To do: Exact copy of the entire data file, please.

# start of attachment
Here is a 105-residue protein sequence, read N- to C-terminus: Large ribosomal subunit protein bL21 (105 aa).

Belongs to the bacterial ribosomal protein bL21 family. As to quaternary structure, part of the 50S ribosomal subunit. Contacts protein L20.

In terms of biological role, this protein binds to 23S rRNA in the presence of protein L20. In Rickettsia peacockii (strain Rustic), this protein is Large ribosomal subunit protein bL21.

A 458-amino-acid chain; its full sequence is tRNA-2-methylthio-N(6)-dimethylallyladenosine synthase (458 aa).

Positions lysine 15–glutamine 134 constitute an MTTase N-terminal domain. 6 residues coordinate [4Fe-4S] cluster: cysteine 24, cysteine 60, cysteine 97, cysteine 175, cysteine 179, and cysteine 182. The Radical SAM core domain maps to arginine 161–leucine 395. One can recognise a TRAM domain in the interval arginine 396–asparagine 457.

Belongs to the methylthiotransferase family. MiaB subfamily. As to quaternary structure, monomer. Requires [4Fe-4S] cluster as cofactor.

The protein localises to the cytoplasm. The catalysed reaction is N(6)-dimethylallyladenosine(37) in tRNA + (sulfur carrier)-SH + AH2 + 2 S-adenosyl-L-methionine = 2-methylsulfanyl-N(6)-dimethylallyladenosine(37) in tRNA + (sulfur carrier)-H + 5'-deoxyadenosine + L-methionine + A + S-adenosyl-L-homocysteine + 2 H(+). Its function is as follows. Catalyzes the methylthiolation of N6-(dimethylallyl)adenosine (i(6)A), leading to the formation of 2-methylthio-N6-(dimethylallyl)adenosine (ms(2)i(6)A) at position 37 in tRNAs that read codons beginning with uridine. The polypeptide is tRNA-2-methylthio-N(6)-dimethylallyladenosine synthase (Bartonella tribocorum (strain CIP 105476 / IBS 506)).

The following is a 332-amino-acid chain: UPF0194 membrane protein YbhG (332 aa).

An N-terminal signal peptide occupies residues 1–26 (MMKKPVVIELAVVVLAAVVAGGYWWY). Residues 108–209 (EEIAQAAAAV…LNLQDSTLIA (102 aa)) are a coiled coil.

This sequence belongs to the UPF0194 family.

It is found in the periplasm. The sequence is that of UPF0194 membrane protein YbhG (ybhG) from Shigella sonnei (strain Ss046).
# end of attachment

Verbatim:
Here is a 105-residue protein sequence, read N- to C-terminus: Large ribosomal subunit protein bL21 (105 aa).

Belongs to the bacterial ribosomal protein bL21 family. As to quaternary structure, part of the 50S ribosomal subunit. Contacts protein L20.

In terms of biological role, this protein binds to 23S rRNA in the presence of protein L20. In Rickettsia peacockii (strain Rustic), this protein is Large ribosomal subunit protein bL21.

A 458-amino-acid chain; its full sequence is tRNA-2-methylthio-N(6)-dimethylallyladenosine synthase (458 aa).

Positions lysine 15–glutamine 134 constitute an MTTase N-terminal domain. 6 residues coordinate [4Fe-4S] cluster: cysteine 24, cysteine 60, cysteine 97, cysteine 175, cysteine 179, and cysteine 182. The Radical SAM core domain maps to arginine 161–leucine 395. One can recognise a TRAM domain in the interval arginine 396–asparagine 457.

Belongs to the methylthiotransferase family. MiaB subfamily. As to quaternary structure, monomer. Requires [4Fe-4S] cluster as cofactor.

The protein localises to the cytoplasm. The catalysed reaction is N(6)-dimethylallyladenosine(37) in tRNA + (sulfur carrier)-SH + AH2 + 2 S-adenosyl-L-methionine = 2-methylsulfanyl-N(6)-dimethylallyladenosine(37) in tRNA + (sulfur carrier)-H + 5'-deoxyadenosine + L-methionine + A + S-adenosyl-L-homocysteine + 2 H(+). Its function is as follows. Catalyzes the methylthiolation of N6-(dimethylallyl)adenosine (i(6)A), leading to the formation of 2-methylthio-N6-(dimethylallyl)adenosine (ms(2)i(6)A) at position 37 in tRNAs that read codons beginning with uridine. The polypeptide is tRNA-2-methylthio-N(6)-dimethylallyladenosine synthase (Bartonella tribocorum (strain CIP 105476 / IBS 506)).

The following is a 332-amino-acid chain: UPF0194 membrane protein YbhG (332 aa).

An N-terminal signal peptide occupies residues 1–26 (MMKKPVVIELAVVVLAAVVAGGYWWY). Residues 108–209 (EEIAQAAAAV…LNLQDSTLIA (102 aa)) are a coiled coil.

This sequence belongs to the UPF0194 family.

It is found in the periplasm. The sequence is that of UPF0194 membrane protein YbhG (ybhG) from Shigella sonnei (strain Ss046).